So, I'd get a faster (a.k.a., brighter) lens, with wider available apertures (represented by smaller f/stop numbers) when budget permits. For example, a Sony or Sigma 24-70mm f/2.8 (using the 18-70mm kit lens if you need anything wider, preferably with more than one camera body). A brighter prime or two would be a very good idea, too (28mm f/2, 50mm f/1.8, 85mm f/1.4, 10mm f/2, etc.). Then, worry about a longer lens later (going with something like a Tamron or Sigma 70-200mm f/2.8).

Note that f/2.8 is 4 times as bright as f/5.6 (the brightest aperture you have with that Tamron 70-300mm you're looking at when zoomed in towards it's longer end), allowing shutter speeds 4 times as fast for the same lighting and ISO speed. If you want to use a zoom indoors without a flash, you'll need f/2.8, and even f/2.8 may not be bright enough in some lighting (hence the suggestion to get brighter f/2, f/1.8 or f/1.4 primes).

But, I'd strongly discourage you unless you've got time to learn how to use your equipment and develop the skills needed, and can get lots of practice shooting weddings. Again, read through this recent thread on the subject:

http://forums.steves-digicams.com/ge...t-wedding.html

I'd also read through this 6 page article (paying close attention to the sections about skill level needed, spare equipment, etc.).

Wedding Photography 101 by Antony Hands

If you insist on going through with it, if nothing else, get a Minolta Dynax or Maxxum Autofocus film body with a used Minolta 50mm f/1.7 AF Lens on it and use it as a spare (making sure it works properly and you know how to use it). Make sure to buy some higher ISO film, along with a flash that works on it. You may also want to see if you can find something like a used Tamron SP 35-105mm f/2.8 AF lens in Minolta Autofocus mount (a.k.a., Minolta A, Dynax, Maxxum mount). That Tamron is not very popular on Digital because of it's focal range and you may be able to pick one up a good price if you're on a tight budget (with it's wider 35mm end giving you roughly the same angle of view on a Dynax 35mm Film camera that you'd have using a 24mm lens on a dSLR body with a smaller APS-C size sensor).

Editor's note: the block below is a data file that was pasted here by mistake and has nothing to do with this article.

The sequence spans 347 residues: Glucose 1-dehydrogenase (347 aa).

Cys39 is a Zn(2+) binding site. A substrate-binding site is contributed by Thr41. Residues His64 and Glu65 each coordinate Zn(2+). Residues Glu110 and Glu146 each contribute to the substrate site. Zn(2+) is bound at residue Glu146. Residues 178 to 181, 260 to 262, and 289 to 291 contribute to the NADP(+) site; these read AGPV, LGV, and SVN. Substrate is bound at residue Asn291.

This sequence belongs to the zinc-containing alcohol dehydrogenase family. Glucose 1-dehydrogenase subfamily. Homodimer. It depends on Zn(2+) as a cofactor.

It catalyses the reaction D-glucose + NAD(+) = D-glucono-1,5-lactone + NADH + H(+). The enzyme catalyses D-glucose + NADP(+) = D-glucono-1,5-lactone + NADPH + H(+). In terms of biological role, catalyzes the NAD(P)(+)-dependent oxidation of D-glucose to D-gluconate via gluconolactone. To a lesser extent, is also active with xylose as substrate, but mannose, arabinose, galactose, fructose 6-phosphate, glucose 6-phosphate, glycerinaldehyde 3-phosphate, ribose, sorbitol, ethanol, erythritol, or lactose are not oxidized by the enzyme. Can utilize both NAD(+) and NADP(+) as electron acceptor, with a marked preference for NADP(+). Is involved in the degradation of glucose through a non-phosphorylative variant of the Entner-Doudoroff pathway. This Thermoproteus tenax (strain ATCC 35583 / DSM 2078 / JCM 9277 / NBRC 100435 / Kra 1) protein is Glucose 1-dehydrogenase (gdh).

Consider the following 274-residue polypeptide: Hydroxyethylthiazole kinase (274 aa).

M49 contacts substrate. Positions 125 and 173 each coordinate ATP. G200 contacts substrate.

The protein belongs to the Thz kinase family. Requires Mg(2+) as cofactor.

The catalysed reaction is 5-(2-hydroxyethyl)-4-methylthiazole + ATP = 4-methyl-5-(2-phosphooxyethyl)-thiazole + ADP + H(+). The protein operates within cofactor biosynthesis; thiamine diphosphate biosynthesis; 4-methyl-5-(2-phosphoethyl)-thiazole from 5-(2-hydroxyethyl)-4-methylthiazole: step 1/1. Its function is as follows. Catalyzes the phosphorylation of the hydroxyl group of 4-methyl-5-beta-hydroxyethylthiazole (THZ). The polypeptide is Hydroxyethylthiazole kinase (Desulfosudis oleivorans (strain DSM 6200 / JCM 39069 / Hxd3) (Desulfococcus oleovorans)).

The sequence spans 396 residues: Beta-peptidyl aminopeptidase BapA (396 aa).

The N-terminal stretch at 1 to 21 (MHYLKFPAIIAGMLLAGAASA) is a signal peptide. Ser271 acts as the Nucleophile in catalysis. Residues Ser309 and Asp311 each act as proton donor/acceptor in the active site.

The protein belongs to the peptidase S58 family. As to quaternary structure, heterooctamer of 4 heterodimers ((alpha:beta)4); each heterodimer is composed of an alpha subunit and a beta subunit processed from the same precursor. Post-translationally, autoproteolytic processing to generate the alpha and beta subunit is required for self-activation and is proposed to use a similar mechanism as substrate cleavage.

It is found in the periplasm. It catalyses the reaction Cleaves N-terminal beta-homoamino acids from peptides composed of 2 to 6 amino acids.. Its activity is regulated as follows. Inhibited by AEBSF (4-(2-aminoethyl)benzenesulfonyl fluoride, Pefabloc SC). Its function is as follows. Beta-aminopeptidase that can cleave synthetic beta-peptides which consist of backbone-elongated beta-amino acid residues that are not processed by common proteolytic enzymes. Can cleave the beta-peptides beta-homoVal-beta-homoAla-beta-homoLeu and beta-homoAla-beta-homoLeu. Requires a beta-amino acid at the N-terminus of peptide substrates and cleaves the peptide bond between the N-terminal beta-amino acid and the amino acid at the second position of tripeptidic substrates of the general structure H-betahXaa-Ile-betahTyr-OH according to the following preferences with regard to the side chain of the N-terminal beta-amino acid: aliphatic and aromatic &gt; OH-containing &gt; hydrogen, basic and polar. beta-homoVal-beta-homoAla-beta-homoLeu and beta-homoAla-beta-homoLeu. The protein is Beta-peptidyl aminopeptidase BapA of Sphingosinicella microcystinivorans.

Also, just because you're not happy with the photos from your wedding, doesn't mean you're going to do any better without the needed lenses, flashes, skill level and experience. Even with the best equipment, you're still going to need to know how to use it.
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Old Jun 25, 2009, 8:29 AM   #25
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Right I think i've made my mind up and I have decided on the Canon 450D..

Hopefully I have made the right choice...

As I said in an earlier post I will be getting a new flash and a new fast lens in the not too distant future..

What would be the best fast lens to get?? Not too cheap and not to expensive..

Thanks again guys and look forward to hearing from you all soon..

All the best
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Old Jun 25, 2009, 9:28 AM   #26
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The 450D is a very good camera with fast AF (as long as you're using the optical viewfinder versus live view), with good noise control at higher ISO speeds. I'd make sure you try it out in a store to make sure you're OK with it's ergonomics. If not, Canon offers a vertical grip that can help out.

I'd probably lean towards a 40D (available at very good prices now) or newer T1i in the Canon lineup if budget permits, so that you have ISO 3200 available if you need it for shooting indoors without a flash in less than optimum lighting (ISO 3200 is missing on the 450D).

But, if you really needed higher ISO speeds to keep blur under control, you could always deliberately underexpose a stop with the 450D and "push" (brighten) the exposure later to simulate ISO 3200 (keeping in mind that noise levels will be higher using that technique, so you don't want to do that unless you have to).

As for a brighter general purpose lens, I'd probably lean towards the new Sigma 24-70mm f/2.8 EX HSM lens if budget permits. This is a new redesigned 24-70mm from Sigma that includes HSM (Hypersonic Motor Focusing), and it's sharper compared to the Canon 24-70mm f/2.8L from tests I've seen (at a much lower cost compared to the Canon).

On the downside, a lens starting out at 24mm may not be as wide as desired in some conditions. I'd value having the longer reach to 70mm more instead (as long as I had another lens that goes wider when I need it), as compared to some of the wider f/2.8 zooms starting out at 17 or 18mm. But, others may prefer the wider zooms. There are pros and cons to any choice. In longer zooms, the Canon 70-200mm f/2.8 (available with or without IS), Sigma 70-200mm f/2.8 and Tamron 70-200mm f/2.8 lenses would be some to consider (with the Tamron focusing much slower than the others).

Canon also offers a good range of brighter primes if you need something brighter than an f/2.8 zoom (which you may in some indoor conditions to reduce blur from subject movement when you can't use a flash).

You may want to start a new thread in our Canon Lenses forum, where you'll be more likely to get some input from Canon dSLR owners on the pros and cons of different lenses available in the Canon lineup.